Tractor Parade and Show Showcases Robbins' History
By Kate Smith
Tractors are an emblem of the South. Texas is known for its wheaty bales of hay and stately pumpers. South Carolina drawls with cotton crops and family market chats. Moore County back-road drives hum with the sounds of crickets and tractors, both cultivating the fields that flash on either side.
At the 56th annual Robbins Farmers Day Parade, Saturday, Aug. 6, a show and parade of tractors will be an allotted part of the festivities, a commemoration of the farmer's prized possession.
"Farming has been the backbone of this part of the country," says Shorty Brown, the parade's organizer and owner of Shorty's Service Center, a farm equipment repair station.
Seventy years ago, Karl Robbins brought to the town its name and the resilient Pinehurst Silk Mill that stumbled safely through the Great Depression. Karl Robbins has been remembered as devoted to the small town; encouraging each sect of beneficial industry. Children of farming generations would toil daily in the mills before returning to their crops and, gradually, their self-sufficient raisings became Robbins' stake.
Robbins Farmers Day is now a welcoming of proud family heritage and hours of storytelling around the equipment.
"I've seen as many as four generations being operated," Brown says. "We of course have Internationals that go through John Deere, Ford, Allis Chalmers, Oliver. The kids like to ride on those. But we also have very unique stuff like Silver Kings. So this parade is for everybody."
What began in the earliest years of 1900 were mammoth machines called gas traction engines, a hybrid of the locomotive and a massive buggy. Tractor history progressed from steam to gasoline power and from haulage to plowing.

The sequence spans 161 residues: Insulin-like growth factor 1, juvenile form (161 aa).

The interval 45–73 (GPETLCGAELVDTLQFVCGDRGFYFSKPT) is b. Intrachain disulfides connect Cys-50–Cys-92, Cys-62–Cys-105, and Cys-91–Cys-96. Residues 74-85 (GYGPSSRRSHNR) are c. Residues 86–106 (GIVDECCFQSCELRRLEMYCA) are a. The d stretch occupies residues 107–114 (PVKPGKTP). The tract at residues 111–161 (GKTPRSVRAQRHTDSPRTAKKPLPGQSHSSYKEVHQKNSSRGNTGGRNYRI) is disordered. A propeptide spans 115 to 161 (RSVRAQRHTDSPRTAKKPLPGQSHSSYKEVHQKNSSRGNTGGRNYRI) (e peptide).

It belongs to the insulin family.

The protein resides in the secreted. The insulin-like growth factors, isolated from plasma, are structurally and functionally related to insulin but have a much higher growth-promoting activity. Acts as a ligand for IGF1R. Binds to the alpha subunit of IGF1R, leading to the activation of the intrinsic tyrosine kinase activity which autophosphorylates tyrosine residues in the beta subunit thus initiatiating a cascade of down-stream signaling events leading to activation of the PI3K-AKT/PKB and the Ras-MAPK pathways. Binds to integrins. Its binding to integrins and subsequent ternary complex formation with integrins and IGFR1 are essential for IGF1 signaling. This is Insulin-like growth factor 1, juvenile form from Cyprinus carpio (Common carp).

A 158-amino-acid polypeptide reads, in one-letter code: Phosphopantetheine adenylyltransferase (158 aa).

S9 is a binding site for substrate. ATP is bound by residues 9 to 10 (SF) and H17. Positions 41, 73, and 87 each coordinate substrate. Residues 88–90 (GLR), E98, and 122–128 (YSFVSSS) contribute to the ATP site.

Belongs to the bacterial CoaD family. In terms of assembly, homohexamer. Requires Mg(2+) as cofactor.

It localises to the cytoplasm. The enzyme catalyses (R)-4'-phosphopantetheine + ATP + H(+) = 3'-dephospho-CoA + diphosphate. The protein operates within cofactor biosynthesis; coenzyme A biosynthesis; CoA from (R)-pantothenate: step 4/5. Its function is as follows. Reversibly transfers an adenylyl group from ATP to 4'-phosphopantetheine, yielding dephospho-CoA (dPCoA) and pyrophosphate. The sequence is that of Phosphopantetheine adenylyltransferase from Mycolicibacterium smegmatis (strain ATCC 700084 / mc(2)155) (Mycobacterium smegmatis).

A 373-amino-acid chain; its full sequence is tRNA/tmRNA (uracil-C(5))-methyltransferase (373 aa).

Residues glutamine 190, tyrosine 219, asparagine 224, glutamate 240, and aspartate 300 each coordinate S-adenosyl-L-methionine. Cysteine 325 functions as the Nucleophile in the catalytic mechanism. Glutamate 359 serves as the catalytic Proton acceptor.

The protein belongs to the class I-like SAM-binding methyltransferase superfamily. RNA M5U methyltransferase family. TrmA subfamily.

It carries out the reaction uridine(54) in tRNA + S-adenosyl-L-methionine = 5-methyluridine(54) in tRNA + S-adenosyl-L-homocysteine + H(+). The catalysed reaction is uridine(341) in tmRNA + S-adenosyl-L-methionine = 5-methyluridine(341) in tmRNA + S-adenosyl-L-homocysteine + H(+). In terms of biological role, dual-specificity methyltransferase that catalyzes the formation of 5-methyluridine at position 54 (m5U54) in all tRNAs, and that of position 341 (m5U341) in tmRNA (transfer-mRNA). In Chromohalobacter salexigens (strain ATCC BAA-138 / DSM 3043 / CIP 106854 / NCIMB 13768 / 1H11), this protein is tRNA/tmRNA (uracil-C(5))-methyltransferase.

Though Brown says that it's impossible to adequately define the parade, due to the variables in entries, usually there are several aged tractor ancestors present.
"We really like the antique stuff," he says. "Most of the stuff you will find in our show is from 1960 and back."
Leading the tractor grandparents are kids under the age of 13 riding pedal tractors, what Brown says "has been one of the favorites of the crowd."
"We're getting large enough that there's something new every year that excites you."
You and the judges, as at the close of each tractor parade, first- and second-place trophies are awarded to each tractor category, as well as trophies given for Best of Show, Best Antique Farm Rig and Best Modified Lawn Mower.
"This parade is a very family-oriented event," Brown says.
However, the Southern hospitality of the founding families has invited entries from all over the state, and each year has happily garnered drivers that "come from several miles away," Brown says.
"No longer is this a strictly local event. It's turned out to be pretty statewide, which is fantastic. The more the merrier. I have no idea what it'll be this year."
Preceding the parade will be the Antique Tractor and Farm Equipment Show, held at 9 a.m. Saturday, Aug. 6, on Fousher Street until the beginning of the parade at 4 p.m.
There is no preregistration or entry fee for those who want to display their antique farm equipment or be including in judging.
For viewing, equipment should be brought to Fousher Street at 9 a.m. and to be judged must be on display by 2 p.m.
The Parade of Tractors will begin at 4 p.m. on Main Street, with the trophy presentation following around 5 p.m.
Brown is anticipating the event's unfolding, and sends thanks to all of the families, particularly Vance Auman, who have assisted in the continuance of the parade.
"Vance heads VA Transport out of Seagrove, and has helped me tremendously with this thing," Brown says. "He's got a big wheel out of the early '50s that runs just great, and he leads the parade with that old tractor every year."
Robbins' farmers and business people alike will reunion again for the 56th time on the first weekend of August.
"They're pretty close-knit people, which all farm people are," Brown says, and they're again welcoming guests to be a part of the festivities and be a part of the family.
For more information about Farmers Day and the Tractor Parade, visit www.robbinsfarmersday.com.
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